Renewable energy firms are at risk of “shutting up shop altogether” as a result of the early withdrawal of government subsidies, a Westminster committee has been told.
Scottish Renewables, which represents the sector, has warned investor confidence has already been hit by the UK Government’s decision to exclude new onshore wind farms from a subsidy scheme from April 2016 – a year earlier than expected.
Jenny Hogan, director of policy at Scottish Renewables, has asked the Scottish Affairs Committee to give “full consideration” into holding an inquiry on the matter, which she said would have a disproportionate impact on Scotland.
The announcement that the Renewables Obligation (RO) scheme, which is funded by levies added to household bills, would be withdrawn a year earlier than planned could cost up to £3 billion of investment and puts at risk 5,400 jobs which are reliant on the onshore wind sector, she said.
“Scottish Renewables is deeply concerned that the UK Government’s recent announcements will have a disproportionate impact here, both on jobs and investment, as well as our ability to meet our climate change target,” Ms Hogan said.
She continued: “Is the industry safe and secure? I think the short answer is no. The reason why we believe that is because of the way this is being done.
“To completely take the support scheme away so quickly is avoiding the chance for the industry to continue on its trajectory of reducing costs, which it is doing.
“This is really just pulling the rug from under the industry’s feet.
“I can tell you on a regular basis our members and other companies are telling us that they are having to make redundancies, some are even at risk of shutting up shop altogether, so this is really a big concern because of the way it’s being managed.”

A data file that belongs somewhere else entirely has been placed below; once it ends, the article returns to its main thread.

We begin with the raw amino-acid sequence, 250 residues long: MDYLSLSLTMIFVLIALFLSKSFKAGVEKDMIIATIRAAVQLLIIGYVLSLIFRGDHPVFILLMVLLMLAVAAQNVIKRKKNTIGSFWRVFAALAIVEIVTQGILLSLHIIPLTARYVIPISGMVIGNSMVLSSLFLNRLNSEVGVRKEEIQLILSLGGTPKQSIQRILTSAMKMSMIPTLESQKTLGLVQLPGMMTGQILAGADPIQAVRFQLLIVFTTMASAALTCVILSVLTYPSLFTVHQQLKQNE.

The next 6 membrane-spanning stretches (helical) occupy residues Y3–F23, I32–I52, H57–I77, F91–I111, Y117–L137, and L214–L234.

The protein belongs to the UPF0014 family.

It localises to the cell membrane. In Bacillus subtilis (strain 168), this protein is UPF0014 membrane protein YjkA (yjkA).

WWF Scotland director Lang Banks said: “It’s deeply concerning to hear that, as a result of UK Government decisions, some renewables firms are already starting to make redundancies. This is bad news for the environment and for Scotland.
“We previously warned that cutting support for the lowest-cost renewable technology would be a backward step that would either see bills rise or climate targets missed. Now we learn it’s also putting jobs and businesses at risk.
“If the UK Government wants to be taken seriously as a leader at the forthcoming UN climate talks, then it urgently needs to start setting out how it will meet its climate and renewables targets. It could start by seriously rethinking how it implements its plans to end support for renewables.”
Further changes, such as the UK Government’s decision to postpone the next Contracts for Difference (CfD) auction for large renewables projects, also mean two large projects in Scotland which have already received planning consent are now “facing enormous uncertainty”, Ms Hogan added.
It is not known when the next allocation of the CfD scheme, which awards subsidy contracts for green energy developers, will take place.
Ms Hogan’s appearance at the committee meeting held in Edinburgh came as Scottish Renewables published the findings of a survey of lenders to the renewable energy sector.
The survey targeted a sample of active onshore wind investors, asking them about their willingness to lend to projects in the aftermath of the UK Government’s announcement to close the subsidy scheme a year early.
More than half of lenders who responded said they were not prepared to lend until the UK Energy Bill had received Royal Assent, not expected until next year.
One of the main factors was the current political and regulatory risk concerning the Renewables Obligation.